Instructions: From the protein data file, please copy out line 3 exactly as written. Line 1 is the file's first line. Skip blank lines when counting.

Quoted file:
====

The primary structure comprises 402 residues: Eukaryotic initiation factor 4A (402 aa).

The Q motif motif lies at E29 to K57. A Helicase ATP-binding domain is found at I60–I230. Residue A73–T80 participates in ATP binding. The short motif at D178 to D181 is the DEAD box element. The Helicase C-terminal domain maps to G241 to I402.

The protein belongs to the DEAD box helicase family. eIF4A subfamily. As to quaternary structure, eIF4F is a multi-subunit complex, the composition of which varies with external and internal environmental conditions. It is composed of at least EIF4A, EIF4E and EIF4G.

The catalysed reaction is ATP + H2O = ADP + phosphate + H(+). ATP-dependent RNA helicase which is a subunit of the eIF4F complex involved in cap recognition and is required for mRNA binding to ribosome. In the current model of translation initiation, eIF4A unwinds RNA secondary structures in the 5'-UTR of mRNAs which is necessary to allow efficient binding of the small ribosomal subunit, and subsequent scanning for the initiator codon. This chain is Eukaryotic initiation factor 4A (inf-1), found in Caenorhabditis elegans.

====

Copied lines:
The protein belongs to the DEAD box helicase family. eIF4A subfamily. As to quaternary structure, eIF4F is a multi-subunit complex, the composition of which varies with external and internal environmental conditions. It is composed of at least EIF4A, EIF4E and EIF4G.